Herbert Vere Evatt, (30 April 1894 – 2 November 1965) was an Australian politician and judge.
He served as leader of the Australian Labor Party (ALP) and Leader of the Opposition from 1951 to 1960, Attorney-General and Minister for External Affairs from 1941 to 1949, and as a judge of the High Court of Australia from 1930 to 1940.
Evatt was born in East Maitland, New South Wales, and grew up on Sydney's North Shore.
He studied law at the University of Sydney, attaining the degree of Doctor of Laws (LL.D.) in 1924.
After a period in the New South Wales Legislative Assembly (1925–1930), Evatt was appointed to the High Court in 1930 by the Scullin Government.
He was 36 years old, and remains the youngest appointee in the court's history.
He was considered an innovative judge, but left the court to seek election to federal parliament at the 1940 federal election.
In 1941, the ALP returned to government under Prime Minister John Curtin.
Evatt was appointed Attorney-General and Minister for External Affairs, positions he held under Curtin and Ben Chifley until the government's defeat at the 1949 federal election.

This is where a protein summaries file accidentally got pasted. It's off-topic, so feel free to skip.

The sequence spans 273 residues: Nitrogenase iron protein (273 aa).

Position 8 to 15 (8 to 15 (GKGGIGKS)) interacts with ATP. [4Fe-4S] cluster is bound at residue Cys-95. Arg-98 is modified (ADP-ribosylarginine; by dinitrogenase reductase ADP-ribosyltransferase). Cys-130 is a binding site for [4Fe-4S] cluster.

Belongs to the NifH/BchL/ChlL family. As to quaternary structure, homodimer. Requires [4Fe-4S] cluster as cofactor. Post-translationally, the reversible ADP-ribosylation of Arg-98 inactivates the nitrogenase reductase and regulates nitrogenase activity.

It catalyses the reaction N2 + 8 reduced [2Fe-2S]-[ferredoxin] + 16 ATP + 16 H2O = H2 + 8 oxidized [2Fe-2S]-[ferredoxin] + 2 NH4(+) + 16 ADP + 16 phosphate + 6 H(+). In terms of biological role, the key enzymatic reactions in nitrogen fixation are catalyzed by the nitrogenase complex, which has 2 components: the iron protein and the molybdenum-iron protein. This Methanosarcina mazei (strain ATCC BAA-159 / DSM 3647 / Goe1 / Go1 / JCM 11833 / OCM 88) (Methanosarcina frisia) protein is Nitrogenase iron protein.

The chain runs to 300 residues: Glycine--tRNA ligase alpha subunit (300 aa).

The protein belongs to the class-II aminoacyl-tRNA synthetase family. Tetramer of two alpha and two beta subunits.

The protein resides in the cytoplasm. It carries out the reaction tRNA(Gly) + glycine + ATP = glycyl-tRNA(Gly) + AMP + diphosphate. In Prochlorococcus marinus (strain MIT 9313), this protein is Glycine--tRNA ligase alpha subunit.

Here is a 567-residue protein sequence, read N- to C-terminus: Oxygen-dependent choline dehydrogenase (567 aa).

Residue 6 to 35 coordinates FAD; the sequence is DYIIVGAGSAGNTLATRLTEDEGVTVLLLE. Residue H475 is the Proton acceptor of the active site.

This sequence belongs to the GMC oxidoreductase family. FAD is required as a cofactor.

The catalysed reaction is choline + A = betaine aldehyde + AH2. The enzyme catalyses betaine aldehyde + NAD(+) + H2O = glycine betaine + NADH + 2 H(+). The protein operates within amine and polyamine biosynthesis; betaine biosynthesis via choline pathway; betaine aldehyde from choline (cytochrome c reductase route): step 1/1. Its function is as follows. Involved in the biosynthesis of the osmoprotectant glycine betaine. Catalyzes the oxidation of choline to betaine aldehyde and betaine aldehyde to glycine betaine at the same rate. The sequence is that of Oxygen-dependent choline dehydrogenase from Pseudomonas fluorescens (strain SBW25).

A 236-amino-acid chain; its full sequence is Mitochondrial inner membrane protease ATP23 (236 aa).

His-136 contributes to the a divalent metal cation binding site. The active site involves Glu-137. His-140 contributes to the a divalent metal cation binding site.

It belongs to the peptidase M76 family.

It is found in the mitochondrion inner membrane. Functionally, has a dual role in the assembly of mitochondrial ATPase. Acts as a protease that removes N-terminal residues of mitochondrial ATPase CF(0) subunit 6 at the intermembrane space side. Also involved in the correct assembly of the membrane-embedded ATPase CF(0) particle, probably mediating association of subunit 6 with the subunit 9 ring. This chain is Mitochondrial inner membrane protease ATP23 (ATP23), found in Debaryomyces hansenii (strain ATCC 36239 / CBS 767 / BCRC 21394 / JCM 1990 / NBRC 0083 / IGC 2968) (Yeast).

He served as President of the United Nations General Assembly from 1948 to 1949, and helped to draft the Universal Declaration of Human Rights.
After Chifley's death in 1951, Evatt was elected as his successor as ALP leader.
Internal tensions over the party's attitude to communism during the Cold War culminated in a party split in 1955.
The ALP was defeated at three consecutive federal elections under Evatt's leadership, in 1954, 1955 and 1958.
He faced three leadership spills before being convinced to retire from politics in 1960 and accept the post of Chief Justice of New South Wales.